Everyday engineering: MBD and MPG: Part 1

Every engineering project has a starting point where you map out what you want to realize and how you will enact your vision. For complicated projects there are iterations at each stage as the initial design process is honed in on and leads toward the final design. With this series of blog posts I am going to walk you through my design process for optimizing a set of my “historical daily commutes”(1) for fuel-efficiency.

Athena, Goddess of Wisdom

The cost function

Optimization requires a function (or set of functions) to optimize against. Our first task then is to outline what will go into our “cost function.”(2)

  • Vehicle physics
    • Vehicle efficiency: engine & driveline
    • Vehicle aerodynamics: the effect of speed on MPG
  • Environmental factors
    • Route topology: the ups and downs that make your MPG go up or down
    • Weather: The rain, the sleet, and the snow that changes traction and heating you know…
  • Human factors(3)
    • Driver behavior: lead-footed devil or soft-coasting angel?
    • Traffic conditions: what are the other drivers like?

Types of modeling

As I’ve written about before, one of the keys to creating a system is selecting the correct level of fidelity for your models. To that end I will consider:

  • Vehicle physics: This can be done with basic “table lookup” models. Past experience shows that there are dimension returns on higher fidelity models/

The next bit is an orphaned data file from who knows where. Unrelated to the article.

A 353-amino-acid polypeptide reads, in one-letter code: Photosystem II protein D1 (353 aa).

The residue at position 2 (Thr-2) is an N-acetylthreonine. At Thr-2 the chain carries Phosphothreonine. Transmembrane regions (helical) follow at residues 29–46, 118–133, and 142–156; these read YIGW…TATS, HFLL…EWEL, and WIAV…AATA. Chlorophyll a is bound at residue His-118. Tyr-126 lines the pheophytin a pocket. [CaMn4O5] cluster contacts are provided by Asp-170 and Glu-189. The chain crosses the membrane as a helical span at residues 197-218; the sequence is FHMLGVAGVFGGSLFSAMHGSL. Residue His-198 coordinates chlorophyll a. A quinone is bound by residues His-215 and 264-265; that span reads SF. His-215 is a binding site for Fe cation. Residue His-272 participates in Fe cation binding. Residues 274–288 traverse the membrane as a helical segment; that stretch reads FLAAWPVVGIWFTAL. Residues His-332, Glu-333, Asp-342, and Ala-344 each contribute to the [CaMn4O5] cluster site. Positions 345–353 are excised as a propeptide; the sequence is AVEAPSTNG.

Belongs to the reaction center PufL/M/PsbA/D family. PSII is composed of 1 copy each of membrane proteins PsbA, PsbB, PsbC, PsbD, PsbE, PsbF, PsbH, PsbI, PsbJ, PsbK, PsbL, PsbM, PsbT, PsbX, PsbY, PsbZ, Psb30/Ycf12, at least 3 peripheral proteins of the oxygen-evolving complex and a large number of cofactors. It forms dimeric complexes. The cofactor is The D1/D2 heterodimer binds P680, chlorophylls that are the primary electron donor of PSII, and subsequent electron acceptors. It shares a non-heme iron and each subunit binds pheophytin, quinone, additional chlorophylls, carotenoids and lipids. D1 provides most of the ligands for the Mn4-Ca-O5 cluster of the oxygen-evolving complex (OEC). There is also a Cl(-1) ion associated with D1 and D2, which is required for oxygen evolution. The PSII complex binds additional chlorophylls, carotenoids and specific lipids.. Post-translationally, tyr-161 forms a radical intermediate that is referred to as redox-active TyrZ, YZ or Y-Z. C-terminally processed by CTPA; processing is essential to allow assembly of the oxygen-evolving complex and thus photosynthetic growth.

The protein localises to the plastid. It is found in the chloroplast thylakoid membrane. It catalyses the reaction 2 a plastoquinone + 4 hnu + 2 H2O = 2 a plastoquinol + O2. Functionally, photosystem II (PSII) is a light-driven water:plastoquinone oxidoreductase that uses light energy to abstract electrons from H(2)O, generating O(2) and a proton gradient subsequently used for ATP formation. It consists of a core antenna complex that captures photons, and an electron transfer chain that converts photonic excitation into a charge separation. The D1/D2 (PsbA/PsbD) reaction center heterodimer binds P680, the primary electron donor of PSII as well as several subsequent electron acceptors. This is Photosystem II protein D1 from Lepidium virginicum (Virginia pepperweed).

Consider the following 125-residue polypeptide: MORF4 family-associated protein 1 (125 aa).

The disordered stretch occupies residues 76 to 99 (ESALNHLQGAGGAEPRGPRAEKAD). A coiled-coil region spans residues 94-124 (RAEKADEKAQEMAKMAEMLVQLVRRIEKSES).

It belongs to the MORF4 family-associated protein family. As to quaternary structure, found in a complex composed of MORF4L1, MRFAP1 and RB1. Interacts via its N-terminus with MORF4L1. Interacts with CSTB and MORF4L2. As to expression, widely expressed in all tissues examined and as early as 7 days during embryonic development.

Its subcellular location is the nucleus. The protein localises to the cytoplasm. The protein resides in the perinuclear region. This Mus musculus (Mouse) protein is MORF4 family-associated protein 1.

• Environmental factors: The environment directly impacts the vehicle physics; modeling this can be done using real-world data (maps) and historical data (weather). These models will give us the chance to explore data-based modeling.
  • Human factors: I will be drawing on network theory models for traffic flow and human/traffic interactions.

Optimizing the cost function

This is where things become interesting; this cost function is highly nonlinear. How we navigate (optimize) the cost function is an open question. I will try and consider which of the following is the best approach:

  • Segmentation: decompose the optimization into sub-optimization problems and run integration analysis?
  • Neural network: global optimization of the system?
  • Model linearization: create a linearized version of the models enabling linear optimizations?

Footnote

  1. I will be selecting commuting routes from my early years of work when I was part of the auto industry. Travel to the GM Tech Center in Warren, Ford’s Scientific Research Labs, and the Milford Proving grounds. Each route will be analyzed individually and then the goodness-of-fit of the algorithm will be compared between the results.
  2. The objective with a cost function is to minimize the cost of the tasks. I’ve also seen this formulated as a “satisfaction quotient” where the objective is to maximize satisfaction. While I like the latter concept more, the minimization algorithms are simpler to implement so we will be using those.
  3. When driving in rush hour it can seem like you are the only human on the road until someone is nice and lets you merge over to that lane you’ve needed to for the past 10 minutes.

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